As I started out, mist was descending from the south over the col between Bautregaum and Caherconree down into Derrymore Glen. Baurtregaum NW was coming in and out of view.
I followed the rocky track into Derrymore Glen (along the west side of the river) from the Dingle Way to the North. Kept going south until almost reaching the largest lake towards the head of the glen where it is easy to step across the multiple shallow, narrow streams and head north-eastwards to reach this subsidiary top.
Crossing the streams further north would be more difficult as they have cut ravines and there is a deep cutting stream flowing out of the col between this top and the Scragg spur to the north east.
Upon reaching BNW, having completed my sole objective on this evening outing and with thick mist above the 700 metre mark I had the choice of retracing my steps back to the beautiful glen or finding a route back down to the north.
Reaching for Adrian Hendroff's book on Dingle I noted his suggestion of heading north east to point 657, marked as Scragg on the OS (a nice viewpoint in its own right), then north/north west down the steep slope of Scragg. With hindsight, I really don't think this is a good way down. As Hendroff notes (though I would rather caution), the lower reaches of the northern slope of Scragg, (as is the case seemingly pretty much with the lower northern reaches of all the Slieve Mish), are heavily cloaked in very deep heather, grass, and worse still, bracken. It is quite difficult to safely make your way down as the high bracken in particular conceals a multitude of ankle snaring hollows, rocks and crevices. At the very least, this should not be attempted without sticks. I was very happy to have exited this "wouldn't wish on my worst enemy" purgatory and safely find my way back to the Dingle Way.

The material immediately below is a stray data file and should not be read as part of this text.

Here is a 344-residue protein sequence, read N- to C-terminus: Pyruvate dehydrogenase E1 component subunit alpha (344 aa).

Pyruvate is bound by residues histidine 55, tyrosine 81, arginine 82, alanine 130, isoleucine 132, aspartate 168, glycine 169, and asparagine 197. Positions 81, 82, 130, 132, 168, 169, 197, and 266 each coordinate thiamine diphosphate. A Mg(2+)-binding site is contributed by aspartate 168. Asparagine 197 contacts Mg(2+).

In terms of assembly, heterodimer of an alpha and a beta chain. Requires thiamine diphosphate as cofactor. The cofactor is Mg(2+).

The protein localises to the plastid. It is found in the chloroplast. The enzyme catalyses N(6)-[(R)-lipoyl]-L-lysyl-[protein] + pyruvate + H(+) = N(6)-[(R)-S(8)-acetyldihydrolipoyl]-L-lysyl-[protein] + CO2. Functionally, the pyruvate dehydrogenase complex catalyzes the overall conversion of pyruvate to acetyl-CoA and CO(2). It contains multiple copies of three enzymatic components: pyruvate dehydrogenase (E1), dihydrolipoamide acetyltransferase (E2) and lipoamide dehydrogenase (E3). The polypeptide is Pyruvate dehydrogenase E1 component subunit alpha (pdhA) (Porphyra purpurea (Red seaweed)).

That said, the glen itself is a marvellous place to visit, so if I had my time again, I might have tried to get back down the steep slope towards the larger lake and enjoy the views of the cascading streams down the walls of the glen in the swirling mist. Linkback: mountainviews.ie/summit/93/comment/23246/